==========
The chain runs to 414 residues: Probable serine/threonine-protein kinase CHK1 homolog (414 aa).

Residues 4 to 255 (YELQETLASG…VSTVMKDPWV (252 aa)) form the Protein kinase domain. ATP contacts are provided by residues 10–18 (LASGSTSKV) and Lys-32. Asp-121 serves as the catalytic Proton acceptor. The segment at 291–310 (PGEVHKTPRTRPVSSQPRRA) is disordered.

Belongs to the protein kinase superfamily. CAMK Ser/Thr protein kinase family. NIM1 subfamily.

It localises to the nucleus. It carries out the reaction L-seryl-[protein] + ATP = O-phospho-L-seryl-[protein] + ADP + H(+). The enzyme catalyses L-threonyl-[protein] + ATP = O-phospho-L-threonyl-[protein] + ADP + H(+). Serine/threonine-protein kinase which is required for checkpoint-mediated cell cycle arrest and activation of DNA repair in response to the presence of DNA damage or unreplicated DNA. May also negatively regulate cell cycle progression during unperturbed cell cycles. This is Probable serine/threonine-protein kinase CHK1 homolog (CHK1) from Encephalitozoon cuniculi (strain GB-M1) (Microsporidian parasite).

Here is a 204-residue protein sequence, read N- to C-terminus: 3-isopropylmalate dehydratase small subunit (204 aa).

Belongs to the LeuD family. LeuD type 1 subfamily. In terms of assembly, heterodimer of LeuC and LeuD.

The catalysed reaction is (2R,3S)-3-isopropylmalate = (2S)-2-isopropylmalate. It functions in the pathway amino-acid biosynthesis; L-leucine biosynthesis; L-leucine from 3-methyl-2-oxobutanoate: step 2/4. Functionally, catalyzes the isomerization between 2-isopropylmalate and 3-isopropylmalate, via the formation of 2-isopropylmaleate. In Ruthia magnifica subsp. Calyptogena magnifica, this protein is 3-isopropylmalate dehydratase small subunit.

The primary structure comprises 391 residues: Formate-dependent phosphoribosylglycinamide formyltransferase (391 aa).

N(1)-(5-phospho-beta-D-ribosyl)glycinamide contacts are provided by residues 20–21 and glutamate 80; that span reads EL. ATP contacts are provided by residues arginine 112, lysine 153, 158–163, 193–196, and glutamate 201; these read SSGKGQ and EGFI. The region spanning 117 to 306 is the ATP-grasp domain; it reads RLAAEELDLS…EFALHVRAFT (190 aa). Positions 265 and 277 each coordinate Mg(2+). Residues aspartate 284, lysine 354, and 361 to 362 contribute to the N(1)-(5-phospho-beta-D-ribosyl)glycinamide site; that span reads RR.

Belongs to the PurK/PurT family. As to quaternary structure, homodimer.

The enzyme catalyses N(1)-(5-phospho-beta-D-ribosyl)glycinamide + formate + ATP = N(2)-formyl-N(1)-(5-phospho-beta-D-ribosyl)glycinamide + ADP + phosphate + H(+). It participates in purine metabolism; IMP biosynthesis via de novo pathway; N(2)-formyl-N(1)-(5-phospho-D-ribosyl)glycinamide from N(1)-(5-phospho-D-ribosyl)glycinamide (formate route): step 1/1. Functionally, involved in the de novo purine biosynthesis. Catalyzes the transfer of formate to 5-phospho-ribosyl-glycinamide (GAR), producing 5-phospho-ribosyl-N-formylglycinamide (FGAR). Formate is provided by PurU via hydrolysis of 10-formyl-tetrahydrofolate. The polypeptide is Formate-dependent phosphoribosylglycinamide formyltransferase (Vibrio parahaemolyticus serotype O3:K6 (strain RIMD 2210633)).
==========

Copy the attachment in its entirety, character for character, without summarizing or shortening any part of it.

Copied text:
The chain runs to 414 residues: Probable serine/threonine-protein kinase CHK1 homolog (414 aa).

Residues 4 to 255 (YELQETLASG…VSTVMKDPWV (252 aa)) form the Protein kinase domain. ATP contacts are provided by residues 10–18 (LASGSTSKV) and Lys-32. Asp-121 serves as the catalytic Proton acceptor. The segment at 291–310 (PGEVHKTPRTRPVSSQPRRA) is disordered.

Belongs to the protein kinase superfamily. CAMK Ser/Thr protein kinase family. NIM1 subfamily.

It localises to the nucleus. It carries out the reaction L-seryl-[protein] + ATP = O-phospho-L-seryl-[protein] + ADP + H(+). The enzyme catalyses L-threonyl-[protein] + ATP = O-phospho-L-threonyl-[protein] + ADP + H(+). Serine/threonine-protein kinase which is required for checkpoint-mediated cell cycle arrest and activation of DNA repair in response to the presence of DNA damage or unreplicated DNA. May also negatively regulate cell cycle progression during unperturbed cell cycles. This is Probable serine/threonine-protein kinase CHK1 homolog (CHK1) from Encephalitozoon cuniculi (strain GB-M1) (Microsporidian parasite).

Here is a 204-residue protein sequence, read N- to C-terminus: 3-isopropylmalate dehydratase small subunit (204 aa).

Belongs to the LeuD family. LeuD type 1 subfamily. In terms of assembly, heterodimer of LeuC and LeuD.

The catalysed reaction is (2R,3S)-3-isopropylmalate = (2S)-2-isopropylmalate. It functions in the pathway amino-acid biosynthesis; L-leucine biosynthesis; L-leucine from 3-methyl-2-oxobutanoate: step 2/4. Functionally, catalyzes the isomerization between 2-isopropylmalate and 3-isopropylmalate, via the formation of 2-isopropylmaleate. In Ruthia magnifica subsp. Calyptogena magnifica, this protein is 3-isopropylmalate dehydratase small subunit.

The primary structure comprises 391 residues: Formate-dependent phosphoribosylglycinamide formyltransferase (391 aa).

N(1)-(5-phospho-beta-D-ribosyl)glycinamide contacts are provided by residues 20–21 and glutamate 80; that span reads EL. ATP contacts are provided by residues arginine 112, lysine 153, 158–163, 193–196, and glutamate 201; these read SSGKGQ and EGFI. The region spanning 117 to 306 is the ATP-grasp domain; it reads RLAAEELDLS…EFALHVRAFT (190 aa). Positions 265 and 277 each coordinate Mg(2+). Residues aspartate 284, lysine 354, and 361 to 362 contribute to the N(1)-(5-phospho-beta-D-ribosyl)glycinamide site; that span reads RR.

Belongs to the PurK/PurT family. As to quaternary structure, homodimer.

The enzyme catalyses N(1)-(5-phospho-beta-D-ribosyl)glycinamide + formate + ATP = N(2)-formyl-N(1)-(5-phospho-beta-D-ribosyl)glycinamide + ADP + phosphate + H(+). It participates in purine metabolism; IMP biosynthesis via de novo pathway; N(2)-formyl-N(1)-(5-phospho-D-ribosyl)glycinamide from N(1)-(5-phospho-D-ribosyl)glycinamide (formate route): step 1/1. Functionally, involved in the de novo purine biosynthesis. Catalyzes the transfer of formate to 5-phospho-ribosyl-glycinamide (GAR), producing 5-phospho-ribosyl-N-formylglycinamide (FGAR). Formate is provided by PurU via hydrolysis of 10-formyl-tetrahydrofolate. The polypeptide is Formate-dependent phosphoribosylglycinamide formyltransferase (Vibrio parahaemolyticus serotype O3:K6 (strain RIMD 2210633)).